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7 of 12 people found the following review helpful By Richard R on August 15, 2004
Format: Hardcover Verified Purchase
Well, it's really just bad in one way... it's badly written. The conceit is that it is a confessional Shakespeare wrote in his final years, so it is written in this precious pseudo-Shakespeare jargon that comes across as creepy and convoluted. Probably will be unintelligible to someone who doesn't enjoy Shakespeare, but then, someone who does enjoy Shakespeare wouldn't waste time on a book that can't get out of its own way. There are plenty of fun, and well-written, novels and stories set in the Shakespearean era. No need to waste time on this one.
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2 of 4 people found the following review helpful By S. Derrin Watson on February 21, 2005
Format: Hardcover
Leonard Tourney returns to 17th century England with a wonderfully well-written novel sure to delight anyone who enjoys the English language and is willing to take the time to savor the work.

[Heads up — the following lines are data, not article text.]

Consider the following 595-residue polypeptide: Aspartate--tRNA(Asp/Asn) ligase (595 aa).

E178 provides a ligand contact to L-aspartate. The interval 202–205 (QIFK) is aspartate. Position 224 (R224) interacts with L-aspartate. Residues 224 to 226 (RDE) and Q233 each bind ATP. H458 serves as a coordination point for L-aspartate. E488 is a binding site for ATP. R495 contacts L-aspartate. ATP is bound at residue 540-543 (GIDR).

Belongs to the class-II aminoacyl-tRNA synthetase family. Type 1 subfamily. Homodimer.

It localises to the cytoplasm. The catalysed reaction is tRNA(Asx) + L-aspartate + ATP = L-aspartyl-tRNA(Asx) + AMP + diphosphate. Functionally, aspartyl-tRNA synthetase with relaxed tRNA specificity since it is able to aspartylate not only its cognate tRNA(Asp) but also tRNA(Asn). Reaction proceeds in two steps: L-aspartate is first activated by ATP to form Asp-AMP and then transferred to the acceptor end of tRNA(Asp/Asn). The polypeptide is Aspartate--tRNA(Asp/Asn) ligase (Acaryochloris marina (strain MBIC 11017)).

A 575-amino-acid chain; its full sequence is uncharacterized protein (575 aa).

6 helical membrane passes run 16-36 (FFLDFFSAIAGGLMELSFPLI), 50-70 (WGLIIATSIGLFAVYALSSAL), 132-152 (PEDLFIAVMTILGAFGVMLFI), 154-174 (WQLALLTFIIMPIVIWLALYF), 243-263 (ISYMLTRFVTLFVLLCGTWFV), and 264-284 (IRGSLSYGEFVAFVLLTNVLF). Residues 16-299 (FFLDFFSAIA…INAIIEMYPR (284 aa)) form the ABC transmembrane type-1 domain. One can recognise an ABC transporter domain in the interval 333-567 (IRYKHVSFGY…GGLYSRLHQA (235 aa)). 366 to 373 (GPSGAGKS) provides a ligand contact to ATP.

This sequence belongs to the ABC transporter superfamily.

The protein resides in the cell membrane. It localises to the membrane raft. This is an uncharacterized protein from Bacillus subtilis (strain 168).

The story is fine and well-told. Shakespeare must get at the bottom of who means him harm, and why. It's a good enough yarn in its own right, but that isn't the real reason to buy the book any more than supplying basic nutrients is the reason for fine dining.

There are books designed to be "page turners," which the reader is to inhale quickly. This is not. Time's Fool is best sipped rather than gulped. Tourney's phrases, idioms, and word choices are a true delight to the discerning reader. I read it with a dictionary close by, not so much because I was in doubt about some of the archaic terms which sprinkle the book, but rather because I wanted to admire the author's skill and "wordsmanship."

When you have the time to savor a good book, you will relish Time's Fool: A Mystery of Shakespeare.